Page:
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33-A Historic Corridor of Commerce and Finance (1995)
Narrative by - David M. Rote
The original village of Buffalo grew up around the Central Wharf on the Buffalo River (then called Buffalo Creek) and the heart of the village's commercial district encompassed the present lower Main Street and the area known as The Terrace (approximately where the Memorial Auditorium stands today). As new residents arrived and new businesses opened up, the village expanded northward to the area known as Ellicott Square, the anchor around which the growing commercial and financial district was to ultimately attach itself. This massive building, erected in 1895-96 and occupying one city block, was designed by Charles Atwood for the D.H. Burnham Company and was the largest office building in the world when completed. The Central Court with its glass canopy, colorful mosaic floor and wrought iron railings remains a spectacular showcase to this very day.
South of Ellicott Square, known as the Harvey Block where Bernstone's Cigar Emporium and New Trend Restaurant stand today, was the old Third National Bank and its neighbor Keith's Theatre, long gone. The Stanton Building (also called the Dennis Building) still stands, with its restored cast iron facade reminding us of Buffalo's dominant role in iron production at the turn of the century. Beyond the Stanton Building was the New Academy Theatre, a fixture on Main Street for over 100 years, which gave way to the present Roblin Building.
The red and white brick Main-Seneca Building was formerly the headquarters of Marine Bank founded in Buffalo in 1850. Straddling Main Street rises the 40 story, 530 foot tower of the present Marine headquarters, which stands adjacent to the site once occupied by The Buffalo News.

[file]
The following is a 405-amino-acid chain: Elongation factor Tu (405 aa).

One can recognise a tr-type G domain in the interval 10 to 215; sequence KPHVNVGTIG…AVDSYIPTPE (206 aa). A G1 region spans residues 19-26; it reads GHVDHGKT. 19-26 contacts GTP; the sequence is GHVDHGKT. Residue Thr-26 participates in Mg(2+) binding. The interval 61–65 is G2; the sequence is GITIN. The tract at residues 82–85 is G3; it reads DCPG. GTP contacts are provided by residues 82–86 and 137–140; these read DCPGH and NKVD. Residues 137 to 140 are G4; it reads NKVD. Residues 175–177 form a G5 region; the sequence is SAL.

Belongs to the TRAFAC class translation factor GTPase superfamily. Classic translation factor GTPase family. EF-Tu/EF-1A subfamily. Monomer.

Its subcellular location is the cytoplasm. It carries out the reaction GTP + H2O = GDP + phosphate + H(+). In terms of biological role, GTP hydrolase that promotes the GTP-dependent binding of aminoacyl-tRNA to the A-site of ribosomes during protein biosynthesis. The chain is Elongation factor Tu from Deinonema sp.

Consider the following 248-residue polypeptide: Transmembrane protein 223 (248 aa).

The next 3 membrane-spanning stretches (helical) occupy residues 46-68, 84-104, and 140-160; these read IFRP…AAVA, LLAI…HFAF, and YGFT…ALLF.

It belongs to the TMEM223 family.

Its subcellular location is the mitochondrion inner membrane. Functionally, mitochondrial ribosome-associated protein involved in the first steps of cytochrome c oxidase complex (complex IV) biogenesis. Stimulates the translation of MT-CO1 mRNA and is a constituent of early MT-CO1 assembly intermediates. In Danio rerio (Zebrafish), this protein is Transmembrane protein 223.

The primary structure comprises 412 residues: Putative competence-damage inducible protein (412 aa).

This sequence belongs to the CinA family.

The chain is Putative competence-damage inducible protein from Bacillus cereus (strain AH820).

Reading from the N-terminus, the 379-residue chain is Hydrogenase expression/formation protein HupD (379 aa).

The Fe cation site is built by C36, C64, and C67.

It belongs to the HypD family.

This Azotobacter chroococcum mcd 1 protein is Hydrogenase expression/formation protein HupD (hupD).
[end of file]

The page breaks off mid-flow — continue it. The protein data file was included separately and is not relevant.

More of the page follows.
Returning northward, at the corner of Seneca and Main Streets, stood the grey granite Bank of Buffalo with its unique glass dome and its neighbor the Chamber of Commerce Building, which occupied the site of the original Wells, Fargo office in Buffalo. Both of these memorable landmarks are no longer present.
The Barnes, Bancroft and Company building, dating from 1875, was the early home of the William Hengerer Company and where we now find the Merchant's Mutual Insurance Company, a restaurant and a number of offices which include law, real estate and accounting firms.
The imposing Townsend block, which once stood at the southwest corner of Main and Swan Streets, served as the gathering place of the Fenians, who attempted an ill-fated invasion of Canada in June of 1866. Later this was the site of the Federal Reserve Bank, whose fluted columns may now be seen on the University at Buffalo's Amherst Campus alongside Lake LaSalle at Baird Point.
On the northwest corner is seen the Fidelity Trust Building, on the site of the Weed Block, which was the headquarters of M&T Bank for many years. Its neighbor is the White Building, opposite the Ellicott Square entrance, which was home to the original J.N. Adam department store. Directly next door was the famous Hughes Coffee Shop which is remembered by many as a step back into Buffalo's living history.
© 2001-2011 City of Buffalo
Photos by Angel Art LTP, compliments of the Greater Buffalo Convention and Visitors Bureau. Additional photos by Adrian Roselli, compliments of Algonquin Studios